Fingers pointed at late night yobs

PUBLISHED: 07:52 08 June 2006 | UPDATED: 09:25 24 May 2010

DRINKERS in Weston could be asked to give a fingerprint before they buy a pint in a bid to call time on yobs. Hi-tech scanners could be installed at the entrances to clubs and customers would give a biometric scan of their right forefinger before entering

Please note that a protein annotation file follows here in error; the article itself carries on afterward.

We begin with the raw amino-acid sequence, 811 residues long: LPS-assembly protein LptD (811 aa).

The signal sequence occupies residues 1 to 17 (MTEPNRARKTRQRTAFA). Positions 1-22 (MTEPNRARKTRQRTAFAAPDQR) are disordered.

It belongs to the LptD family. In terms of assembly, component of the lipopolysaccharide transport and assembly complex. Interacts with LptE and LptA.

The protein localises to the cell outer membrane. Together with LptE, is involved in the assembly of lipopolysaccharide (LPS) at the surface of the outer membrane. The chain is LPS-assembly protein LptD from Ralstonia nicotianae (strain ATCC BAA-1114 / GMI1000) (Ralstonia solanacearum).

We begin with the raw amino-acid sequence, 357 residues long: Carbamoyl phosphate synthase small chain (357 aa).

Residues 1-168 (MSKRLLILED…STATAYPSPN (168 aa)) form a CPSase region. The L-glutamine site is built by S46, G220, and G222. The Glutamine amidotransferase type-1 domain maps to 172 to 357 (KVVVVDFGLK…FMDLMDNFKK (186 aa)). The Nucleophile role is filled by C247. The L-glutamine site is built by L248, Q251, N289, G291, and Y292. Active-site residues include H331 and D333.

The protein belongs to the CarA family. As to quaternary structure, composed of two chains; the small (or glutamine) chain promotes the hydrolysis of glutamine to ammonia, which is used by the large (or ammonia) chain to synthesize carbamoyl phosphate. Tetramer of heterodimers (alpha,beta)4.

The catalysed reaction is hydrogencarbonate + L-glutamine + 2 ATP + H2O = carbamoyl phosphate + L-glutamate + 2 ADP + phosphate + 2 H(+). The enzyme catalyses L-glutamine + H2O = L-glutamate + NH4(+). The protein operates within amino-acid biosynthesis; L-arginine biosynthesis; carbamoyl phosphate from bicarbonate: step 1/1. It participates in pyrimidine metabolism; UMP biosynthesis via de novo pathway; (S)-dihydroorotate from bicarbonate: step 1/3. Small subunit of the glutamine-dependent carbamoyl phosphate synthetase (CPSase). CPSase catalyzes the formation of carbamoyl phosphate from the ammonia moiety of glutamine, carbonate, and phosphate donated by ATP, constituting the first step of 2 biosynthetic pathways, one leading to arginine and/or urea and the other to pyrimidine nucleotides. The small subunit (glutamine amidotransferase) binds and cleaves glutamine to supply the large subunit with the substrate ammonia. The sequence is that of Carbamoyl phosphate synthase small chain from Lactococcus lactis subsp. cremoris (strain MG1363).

DRINKERS in Weston could be asked to give a fingerprint before they buy a pint in a bid to call time on yobs.Hi-tech scanners could be installed at the entrances to clubs and customers would give a biometric scan of their right forefinger before entering.The state-of-the-art technology would bring up a clubber's personal details once they are registered with the system. Door staff would know instantly who they are, their age and if they had been caught fighting or causing a nuisance elsewhere.Known troublemakers could be turned away from every venue that has the fingerprint system installed.It would be voluntary to register on the system and up to pub and club owners whether they ask all or some of their customers to register.Biometric scanners have already been installed in clubs and pubs in Yeovil and a group of Weston's business owners were expected to go on a fact-finding mission to the town yesterday (Thurs) as the Mercury went to press.Sergeant Dave Holtby, of Weston police, said: "We're only looking at whether the system would be viable in the town at the moment."There is no 'big brother' element because the police would not have access to the information unless a severe crime took place."Those people who are currently banned from nightspots and shops could be entered on the system and it would make it easier to enforce the ban."In Yeovil, venues with the scanners have noticed an increase in customers because women prefer to go somewhere safer and the men inevitably follow."Obviously we have tourists in Weston but if, for example, a group of 10 wanted to enter a club, door staff might ask two or three to register so someone's details were logged in case of trouble."In the future, as people see the merits and get used to the idea, we could look at linking the systems in Yeovil and Weston as a lot of people travel between the two towns."The system would record a person's name, address, date of birth, fingerprint scan and photograph.An independent company in London would store the information and club owners would only have access to a person's details if they entered their club.If a customer agrees, the information could also be used for direct marketing.

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